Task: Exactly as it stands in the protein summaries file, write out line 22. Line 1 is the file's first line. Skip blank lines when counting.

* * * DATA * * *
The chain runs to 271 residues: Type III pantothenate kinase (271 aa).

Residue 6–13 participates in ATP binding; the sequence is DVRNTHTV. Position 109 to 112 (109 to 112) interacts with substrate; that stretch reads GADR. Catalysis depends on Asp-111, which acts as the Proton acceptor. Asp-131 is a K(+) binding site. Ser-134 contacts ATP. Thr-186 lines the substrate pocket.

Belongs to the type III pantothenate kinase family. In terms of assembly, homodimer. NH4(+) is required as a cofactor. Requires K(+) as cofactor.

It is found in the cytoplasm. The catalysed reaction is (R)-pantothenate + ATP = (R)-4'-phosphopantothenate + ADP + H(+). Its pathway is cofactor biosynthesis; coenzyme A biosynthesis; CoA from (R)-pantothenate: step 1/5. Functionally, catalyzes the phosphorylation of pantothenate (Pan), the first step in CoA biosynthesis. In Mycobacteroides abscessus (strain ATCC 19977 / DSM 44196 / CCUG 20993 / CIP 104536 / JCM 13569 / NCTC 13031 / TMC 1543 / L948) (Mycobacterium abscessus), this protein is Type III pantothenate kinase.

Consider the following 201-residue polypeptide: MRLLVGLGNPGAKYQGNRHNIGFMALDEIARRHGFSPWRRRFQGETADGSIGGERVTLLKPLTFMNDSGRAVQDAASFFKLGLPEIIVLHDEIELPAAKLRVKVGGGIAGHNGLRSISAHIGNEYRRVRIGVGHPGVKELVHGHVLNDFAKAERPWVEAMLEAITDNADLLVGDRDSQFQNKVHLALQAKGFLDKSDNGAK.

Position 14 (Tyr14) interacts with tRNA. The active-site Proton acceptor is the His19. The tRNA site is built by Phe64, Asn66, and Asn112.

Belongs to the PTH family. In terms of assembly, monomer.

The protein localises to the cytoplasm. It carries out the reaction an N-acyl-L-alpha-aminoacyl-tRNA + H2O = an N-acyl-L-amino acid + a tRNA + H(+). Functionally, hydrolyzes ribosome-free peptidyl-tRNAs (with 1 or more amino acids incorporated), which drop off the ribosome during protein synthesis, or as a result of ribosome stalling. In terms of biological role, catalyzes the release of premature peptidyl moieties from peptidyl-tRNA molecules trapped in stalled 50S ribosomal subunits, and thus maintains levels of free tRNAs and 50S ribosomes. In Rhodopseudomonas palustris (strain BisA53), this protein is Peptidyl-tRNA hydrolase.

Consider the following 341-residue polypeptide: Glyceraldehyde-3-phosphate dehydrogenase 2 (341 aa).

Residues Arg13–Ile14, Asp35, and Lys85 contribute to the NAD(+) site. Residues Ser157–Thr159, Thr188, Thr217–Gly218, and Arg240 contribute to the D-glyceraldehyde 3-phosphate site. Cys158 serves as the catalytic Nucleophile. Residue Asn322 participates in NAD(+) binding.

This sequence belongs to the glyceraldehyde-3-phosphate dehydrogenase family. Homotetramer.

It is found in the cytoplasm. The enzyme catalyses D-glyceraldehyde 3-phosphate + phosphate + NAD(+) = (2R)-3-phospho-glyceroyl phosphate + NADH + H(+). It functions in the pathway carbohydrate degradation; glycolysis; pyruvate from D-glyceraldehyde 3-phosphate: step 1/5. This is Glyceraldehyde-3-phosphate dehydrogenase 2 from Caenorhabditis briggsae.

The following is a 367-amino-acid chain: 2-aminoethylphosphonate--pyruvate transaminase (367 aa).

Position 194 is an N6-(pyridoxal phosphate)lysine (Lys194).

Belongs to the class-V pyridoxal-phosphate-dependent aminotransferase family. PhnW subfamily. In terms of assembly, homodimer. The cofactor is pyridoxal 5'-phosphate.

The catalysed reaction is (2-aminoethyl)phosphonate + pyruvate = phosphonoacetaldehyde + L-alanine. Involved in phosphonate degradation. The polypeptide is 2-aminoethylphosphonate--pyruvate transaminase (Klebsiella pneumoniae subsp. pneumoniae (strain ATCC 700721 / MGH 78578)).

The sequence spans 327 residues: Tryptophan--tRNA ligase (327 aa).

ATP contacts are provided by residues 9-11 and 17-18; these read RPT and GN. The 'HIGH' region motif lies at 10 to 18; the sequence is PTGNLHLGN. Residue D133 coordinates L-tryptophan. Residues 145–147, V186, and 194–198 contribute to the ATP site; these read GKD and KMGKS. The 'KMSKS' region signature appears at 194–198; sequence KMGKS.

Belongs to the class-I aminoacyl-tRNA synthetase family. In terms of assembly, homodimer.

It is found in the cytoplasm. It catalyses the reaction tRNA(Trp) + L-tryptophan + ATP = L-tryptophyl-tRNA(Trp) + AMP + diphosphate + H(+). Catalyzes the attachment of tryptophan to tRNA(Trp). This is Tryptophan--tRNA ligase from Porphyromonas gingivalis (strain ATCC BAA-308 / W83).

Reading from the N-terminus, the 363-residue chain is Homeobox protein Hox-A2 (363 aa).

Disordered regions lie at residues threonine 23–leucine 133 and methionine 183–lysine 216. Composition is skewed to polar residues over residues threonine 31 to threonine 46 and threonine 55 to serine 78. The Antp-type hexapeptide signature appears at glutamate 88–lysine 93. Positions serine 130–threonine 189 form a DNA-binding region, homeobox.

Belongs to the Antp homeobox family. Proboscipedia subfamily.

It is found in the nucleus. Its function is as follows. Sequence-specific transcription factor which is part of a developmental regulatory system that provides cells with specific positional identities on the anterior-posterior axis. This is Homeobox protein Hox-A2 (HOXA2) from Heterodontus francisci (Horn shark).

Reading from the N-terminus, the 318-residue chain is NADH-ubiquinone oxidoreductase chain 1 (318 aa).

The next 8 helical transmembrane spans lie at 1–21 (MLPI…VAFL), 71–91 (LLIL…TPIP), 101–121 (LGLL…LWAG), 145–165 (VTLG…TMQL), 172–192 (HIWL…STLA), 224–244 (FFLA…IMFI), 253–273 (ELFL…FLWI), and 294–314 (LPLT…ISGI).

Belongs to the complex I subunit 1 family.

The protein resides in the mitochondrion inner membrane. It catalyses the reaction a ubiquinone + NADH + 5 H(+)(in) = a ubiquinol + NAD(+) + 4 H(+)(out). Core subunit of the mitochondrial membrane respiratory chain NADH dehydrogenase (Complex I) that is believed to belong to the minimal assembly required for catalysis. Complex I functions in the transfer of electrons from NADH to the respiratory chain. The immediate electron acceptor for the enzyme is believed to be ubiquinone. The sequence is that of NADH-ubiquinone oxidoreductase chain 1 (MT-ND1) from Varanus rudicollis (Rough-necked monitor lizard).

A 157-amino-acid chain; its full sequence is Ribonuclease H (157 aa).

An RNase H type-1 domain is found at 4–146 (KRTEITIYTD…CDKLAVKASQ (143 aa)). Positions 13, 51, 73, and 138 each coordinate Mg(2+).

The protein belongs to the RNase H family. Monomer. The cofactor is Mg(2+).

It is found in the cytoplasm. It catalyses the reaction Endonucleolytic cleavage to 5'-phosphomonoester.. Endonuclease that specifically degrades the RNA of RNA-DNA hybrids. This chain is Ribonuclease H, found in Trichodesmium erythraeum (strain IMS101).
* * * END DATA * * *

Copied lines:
Disordered regions lie at residues threonine 23–leucine 133 and methionine 183–lysine 216. Composition is skewed to polar residues over residues threonine 31 to threonine 46 and threonine 55 to serine 78. The Antp-type hexapeptide signature appears at glutamate 88–lysine 93. Positions serine 130–threonine 189 form a DNA-binding region, homeobox.